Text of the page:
women in reproductive years, pregnancy.
infants and young children
Iron deficiency
blood losses - trauma or small chronic losses like with elders, parasites, or malaria
assessment of deficiency
developers in stages
iron deficiency developed in stages:
iron stores diminish
serum ferritin
iron deficiency developed in stages:
Decrease in transport iron
iron deficiency developed in stages:
iron deficiency
hemoglobin and hematocrit values as erythrocyte protoporphyrin (RBC precursor) accumulates
iron deficiency and anemia are not the same thing. Deficiency of iron
depleted iron stores without regard to degree of depletion
Anemia deficiency
severe depletion of iron stores. low hemoglobin concentrations
results in pale, small RBC (hypochromic and microcytic)
energy and iron deficiency
energy metabolism is impaired, neurotransmitter synthesis is altered.
- reduces work capacity and mental productivity, motivation, energy
- headaches, pallor, poor cold resistance
- you only get tired when you are doing something, not like sleepiness
part of iron deficiency. craving and consumption of nonfood substances like dirt. Ice is common.
iron overload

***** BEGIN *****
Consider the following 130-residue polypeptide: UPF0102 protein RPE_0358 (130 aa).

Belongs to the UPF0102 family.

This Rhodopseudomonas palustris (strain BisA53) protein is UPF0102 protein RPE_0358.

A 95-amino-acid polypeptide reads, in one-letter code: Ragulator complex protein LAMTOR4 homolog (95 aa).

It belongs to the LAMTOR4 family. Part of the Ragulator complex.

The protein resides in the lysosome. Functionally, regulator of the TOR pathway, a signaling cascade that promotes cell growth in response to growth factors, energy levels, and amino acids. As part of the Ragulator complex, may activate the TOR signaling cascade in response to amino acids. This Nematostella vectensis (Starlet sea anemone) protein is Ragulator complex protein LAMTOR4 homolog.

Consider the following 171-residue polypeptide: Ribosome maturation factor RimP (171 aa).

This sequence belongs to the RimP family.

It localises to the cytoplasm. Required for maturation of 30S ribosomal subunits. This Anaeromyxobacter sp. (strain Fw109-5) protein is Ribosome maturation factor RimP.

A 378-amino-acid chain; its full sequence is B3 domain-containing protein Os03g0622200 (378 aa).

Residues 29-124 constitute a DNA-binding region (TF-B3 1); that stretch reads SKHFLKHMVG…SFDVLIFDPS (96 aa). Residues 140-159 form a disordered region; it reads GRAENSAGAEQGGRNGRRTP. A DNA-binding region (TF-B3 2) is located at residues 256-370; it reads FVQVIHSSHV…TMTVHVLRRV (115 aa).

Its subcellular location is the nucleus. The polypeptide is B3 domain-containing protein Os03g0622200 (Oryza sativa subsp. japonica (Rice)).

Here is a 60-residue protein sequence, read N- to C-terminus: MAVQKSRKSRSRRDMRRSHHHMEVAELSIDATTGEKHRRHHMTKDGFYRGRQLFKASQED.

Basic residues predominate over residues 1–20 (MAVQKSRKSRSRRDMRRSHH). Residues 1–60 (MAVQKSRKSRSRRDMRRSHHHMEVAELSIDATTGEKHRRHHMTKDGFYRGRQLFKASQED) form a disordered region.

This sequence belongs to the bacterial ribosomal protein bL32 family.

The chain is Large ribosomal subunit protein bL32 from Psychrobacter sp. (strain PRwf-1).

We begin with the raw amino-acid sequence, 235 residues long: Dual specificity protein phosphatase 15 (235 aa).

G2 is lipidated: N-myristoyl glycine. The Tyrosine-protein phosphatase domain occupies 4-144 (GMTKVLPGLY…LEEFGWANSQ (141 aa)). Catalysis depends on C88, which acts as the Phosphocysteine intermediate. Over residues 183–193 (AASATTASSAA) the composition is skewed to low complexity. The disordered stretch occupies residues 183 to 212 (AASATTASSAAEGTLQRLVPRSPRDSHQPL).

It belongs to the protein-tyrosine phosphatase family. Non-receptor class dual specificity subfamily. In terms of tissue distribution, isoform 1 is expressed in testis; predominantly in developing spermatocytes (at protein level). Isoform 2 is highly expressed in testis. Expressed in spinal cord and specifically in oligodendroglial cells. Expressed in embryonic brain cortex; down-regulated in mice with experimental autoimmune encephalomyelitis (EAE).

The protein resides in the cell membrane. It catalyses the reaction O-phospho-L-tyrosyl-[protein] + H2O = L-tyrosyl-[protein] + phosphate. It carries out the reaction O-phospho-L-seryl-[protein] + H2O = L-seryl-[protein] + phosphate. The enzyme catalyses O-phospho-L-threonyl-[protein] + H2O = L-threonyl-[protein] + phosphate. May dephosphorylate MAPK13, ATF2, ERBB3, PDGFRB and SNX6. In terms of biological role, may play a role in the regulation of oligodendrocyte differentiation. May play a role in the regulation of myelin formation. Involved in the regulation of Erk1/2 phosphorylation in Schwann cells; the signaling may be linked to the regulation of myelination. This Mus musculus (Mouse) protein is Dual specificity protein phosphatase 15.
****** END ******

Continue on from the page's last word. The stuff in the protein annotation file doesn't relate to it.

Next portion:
hereditary hemochromatosis: the most common genetic disorder in the US.
failure to prevent unneeded iron from being absorbed, results in HEMOSIDEROSIS.
signs and symptoms similar to iron deficiency, so self diagnosing deficiency = bad.
iron poisoning
- GI distress, rapid heartbeat, weak pulse, dizziness, shock, confusion.
- UL is 45 mg/day for adults
- 40mg/day kids
RDA's iron for men and women
8mg/day for men
18mg/day for women
vegetarians needs 1.8X as much
choose soy foods, legumes, seeds, dried fruit, blackstrap molasses.
Vitamin C does not hep which mineral?
Roles in body: cofactor for over 100 enzymes
gene expression
cell membranes
immune function
growth & development
synthesis, storage, and release of insulin
blood clotting
thyroid hormone function
behavior and learning performance
visual pigment
taste perception
sperm production
- participates in metabolic functions of mucosal intentional cells, or is retained by METALLOTHIONEIN until the body needs it.
- some incorporated into pancreatic enzymes.
- small intestine receives two doses of zinc. one from food, one from enzymes.
dietary factors of zinc
absorption decreases as intake increases, 15-49%.
enteropancreatic circulation definition
Pancreas -> small intestine -> pancreas

transported in the blood by ALBUMIN and TRANSFERRIN

may be reabsorbed or shed in intestinal cells each time.

some also lost in bodily fluids, skin
enteropancreatic circulation of zinc: 1